I decided on a 6 – 8 week gap between posts because this accurately reflects the likelihood of something artistic or equally worth talking about having happened in the meantime. Nobody needs to know the routine details like: what time I stumble off to work in the morning, and whether I think Brexit is a good idea (no of course not, have we all gone mad?) I can’t post cute photos of my cat because I haven’t got one – and when I spend my weekends hitting the keyboard then going around Lidl with a trolley, you can guess that all is not newsworthy. Today the backing track was provided by BBC6Music (thanks, folks) and sometimes I even got up to make a coffee. We all push on steadily towards our goals, helped along by seeing our colleagues realise something in print after it seemed like nothing would happen. This season I’m varying things a bit, compiling a scrapbook as I work towards one of my performing ideals – so if I don’t make any headway with a one-person-show, I will at least have a visual work which I can display at a future event. The decorated bike depicted on here isn’t mine; it comes from Peterborough’s Metal forecourt, where I went for an intensive masterclass led by Hannah Silva. She led us on an adventure into the world of sound, freeing up the voice and learning to be less afraid.
Meanwhile I’ve been writing sections towards the next novella. I know the title, but I’m not about to reveal it on here in case the whole thing never takes off. It sometimes feels that a cherished project can take a dive at the last moment, and it might spend a couple of years in a suitcase before being attempted again. It’s annoying, particularly when I can envisage what a whole thing is about from early on – the problem lies in making my way towards that distant light. You know how it is when you read a person’s work and you think ‘hey, this writer has rushed the last third of the script as they charged towards the finish line…’? Well, that would happen to me every single time if I didn’t revise up instead of down. I’m a poet and novella writer rather than a novelist because I just rush my way through scripts like a puppy with ADHD. Far from being one of those cut-it-down people, I have to convince myself to put more in – and that way I prevent the two-thirds/three quarters panic point which seems to overtake a lot of writers. As a reviser-up, I’m able to insert anything at any point until the script achieves its allotted size, which gives me some control over how fast the story arc is moving. Maybe other people’s editors and agents never tell them to try the Way of Adding More; I dunno. But I haven’t got an agent or an editor so I have to work it out for myself, imagining I’m the editor and then the subsequent reader. What would I want to read, if I wasn’t the person having to write it? If I hadn’t written it, would the stuff I’ve written look like a proper section in a real book?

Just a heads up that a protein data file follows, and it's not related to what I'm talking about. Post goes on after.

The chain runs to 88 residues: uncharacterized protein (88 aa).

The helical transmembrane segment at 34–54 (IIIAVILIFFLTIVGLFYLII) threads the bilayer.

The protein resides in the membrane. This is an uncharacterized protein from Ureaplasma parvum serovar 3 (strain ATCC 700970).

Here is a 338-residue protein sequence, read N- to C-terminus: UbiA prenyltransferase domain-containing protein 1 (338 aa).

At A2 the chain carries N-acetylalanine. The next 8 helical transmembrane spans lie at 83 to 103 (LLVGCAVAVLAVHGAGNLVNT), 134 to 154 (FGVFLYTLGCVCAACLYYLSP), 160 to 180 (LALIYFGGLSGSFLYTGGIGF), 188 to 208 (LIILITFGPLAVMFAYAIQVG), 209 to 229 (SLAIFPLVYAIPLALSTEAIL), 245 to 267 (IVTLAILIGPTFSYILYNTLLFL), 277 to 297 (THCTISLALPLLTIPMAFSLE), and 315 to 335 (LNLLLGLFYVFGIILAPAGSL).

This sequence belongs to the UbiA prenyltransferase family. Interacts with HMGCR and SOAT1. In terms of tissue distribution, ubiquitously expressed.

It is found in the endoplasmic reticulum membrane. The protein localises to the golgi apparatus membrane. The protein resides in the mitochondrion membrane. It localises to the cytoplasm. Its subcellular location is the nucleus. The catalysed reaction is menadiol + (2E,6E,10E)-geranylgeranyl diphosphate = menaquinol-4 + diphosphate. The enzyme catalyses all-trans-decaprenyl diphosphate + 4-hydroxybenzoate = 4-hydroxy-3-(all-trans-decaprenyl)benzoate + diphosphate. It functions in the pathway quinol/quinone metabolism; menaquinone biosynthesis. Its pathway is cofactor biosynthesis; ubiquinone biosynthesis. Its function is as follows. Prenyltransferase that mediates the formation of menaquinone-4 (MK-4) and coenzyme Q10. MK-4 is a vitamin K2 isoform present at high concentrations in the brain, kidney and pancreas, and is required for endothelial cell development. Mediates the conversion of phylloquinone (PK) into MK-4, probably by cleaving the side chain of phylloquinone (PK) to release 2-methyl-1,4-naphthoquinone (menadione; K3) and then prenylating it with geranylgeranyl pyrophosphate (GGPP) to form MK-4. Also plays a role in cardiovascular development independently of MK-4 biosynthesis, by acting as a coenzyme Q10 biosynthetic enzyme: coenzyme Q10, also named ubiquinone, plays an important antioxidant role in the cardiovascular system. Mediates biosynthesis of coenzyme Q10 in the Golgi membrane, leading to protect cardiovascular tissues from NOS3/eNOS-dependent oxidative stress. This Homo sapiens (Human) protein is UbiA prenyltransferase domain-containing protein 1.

Great Bookshops of the North East now. I was in Northumberland a couple of weeks ago, and while I appreciate the vast emporium that is Barter Books of Alnwick, the one I preferred was in Berwick on Tweed. Called ‘Slightly Foxed’, you will find it on Bridge Street a few doors down from a superb little Music Shop, with an artisan cafe lodged somewhere in between. You can’t go wrong with a combination like that. Best of all, the bookshop prices were very fair and I had no hesitation in replacing my worn-out paperbacks used for teaching and workshops. I’m sure it’s an open secret up there in the borderlands, but when you’re a tourist passing through, finding such a book-haven is a true delight. Berwick was a delight in any case, and I came away with a bagload of curios and musical spares after walking along the sea-wall. They’ve even got a stubby lighthouse at the end of it, and eider ducks diving in the estuary. A magical place, no doubt, for a lot of visitors.